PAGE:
Q&A with Matthew Lippman of HUB International
Q: What do you find is a common mistake some supplement companies make regarding insurance coverage?
Matt: I think the first thing that you have to figure out is where they are in their commercialization. If they're a start up, they may be looking for something very basic, but that is the best time to review the range of insurance risks dietary supplement companies are facing these days. They may not come across many of these risks, however, when they're only interested in fulfilling the requirements of, for example, their first big purchase order. But where they get caught short is when they grow beyond that.
Q: How should they avoid that short-sightedness?
Matt: They need to discuss with their broker their long-range plans. And that broker hopefully is not the same one from whom they’re buying their homeowner’s policy. They want to be talking to folks who understand the life sciences space, who know the vertical, which includes the dietary supplements sector. It’s important they’re connecting with a broker who appreciates the unique risk profile companies in the supplements space face.
Q: What are some examples of those unique risks?
Matt: Well, the unique ones would be, of course, product liability. Typically, when you're dealing with ingestibles, no insurance company is going to write that as part of a package policy. They're going to give you some general liability coverage that might protect your office from a slip-and-fall type of risk. And they might give you some property insurance, but the product liability is going to be excluded. It’s always a separate policy that covers just product liability. Exactly how that policy is structured can make a tremendous difference.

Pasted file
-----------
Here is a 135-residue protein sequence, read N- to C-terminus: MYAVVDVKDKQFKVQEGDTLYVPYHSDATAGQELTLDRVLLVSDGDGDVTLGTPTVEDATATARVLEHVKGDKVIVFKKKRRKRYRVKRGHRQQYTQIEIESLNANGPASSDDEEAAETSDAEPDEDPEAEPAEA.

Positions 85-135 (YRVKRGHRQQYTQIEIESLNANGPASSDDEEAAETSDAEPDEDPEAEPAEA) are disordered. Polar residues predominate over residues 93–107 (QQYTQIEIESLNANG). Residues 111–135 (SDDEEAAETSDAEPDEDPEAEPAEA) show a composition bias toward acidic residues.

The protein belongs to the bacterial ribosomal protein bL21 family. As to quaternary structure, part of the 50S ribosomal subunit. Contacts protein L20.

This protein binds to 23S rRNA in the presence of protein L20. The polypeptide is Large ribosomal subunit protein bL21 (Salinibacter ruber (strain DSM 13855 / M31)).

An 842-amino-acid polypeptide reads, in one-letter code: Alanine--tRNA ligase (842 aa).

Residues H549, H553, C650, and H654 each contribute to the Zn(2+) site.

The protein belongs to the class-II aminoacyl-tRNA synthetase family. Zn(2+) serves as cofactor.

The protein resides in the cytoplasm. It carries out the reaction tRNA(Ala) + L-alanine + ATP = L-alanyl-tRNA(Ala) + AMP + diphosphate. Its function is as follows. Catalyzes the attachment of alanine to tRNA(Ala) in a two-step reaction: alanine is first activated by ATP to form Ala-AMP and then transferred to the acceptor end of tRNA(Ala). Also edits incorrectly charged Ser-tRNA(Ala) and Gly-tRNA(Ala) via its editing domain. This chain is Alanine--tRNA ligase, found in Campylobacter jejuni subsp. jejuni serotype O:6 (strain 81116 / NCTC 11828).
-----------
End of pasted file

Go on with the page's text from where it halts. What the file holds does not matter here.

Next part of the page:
Q: What are some of the things that you tell entrants to the space regarding the liability on their products?
Matt: There’s always language that should not be in the policy. They need to make sure their broker is having those discussions with the underwriters up front. It's not just about exclusions that are added, but sometimes it’s also about excluding what otherwise might be considered proforma language, which doesn’t serve their unique needs.
Q: How did you get involved in this personally as a professional focus area?
Matt: I went to the University of Hartford. I was an insurance major and, after graduating, I went to work for a company that was in the risk management area. I started out on the risk analysis side but ended up on the brokerage side of the industry.
Q: What do you want CRN’s members to know as a take-away after reading this?
Matt: That they should connect with someone who is going to help them ask the important questions when it comes to their policies: What are we spending our money on with regard to this policy? What are we actually getting? What's the pitfall? What don't I know about my coverage? It’s important they get help answering those questions from professionals who know their space.
Matthew Lippman currently serves as a Vice President and Life Sciences Practice Leader HUB International Northeast. Based out of the Plainview, NY office, Matthew is responsible for customer acquisition and relationship management by providing individuals and businesses with customized, comprehensive insurance and risk management solutions. As part of HUB, Matthew offers expertise in arranging property & casualty, employee benefits & life, personal insurance and retirement planning programs.
Holding over 27 years of insurance industry experience, Matthew is an experienced sales leader who specializes in the Life Sciences industry, specifically pharmaceutical and nutraceutical companies. He joined HUB International when The B&G Group was acquired by HUB in 2020.
In 20201, Matthew was recognized as a Power Broker by Risk & Insurance magazine. Matthew has served on the Board of Directors for The Jed Foundation, an organization that works to promote emotional health and prevent suicide among college students, for over 6 years. He is licensed for both Property & Casualty and Life & Health insurance, and graduated with a Bachelor of Science degree in Business Administration from the University of Hartford in 1990.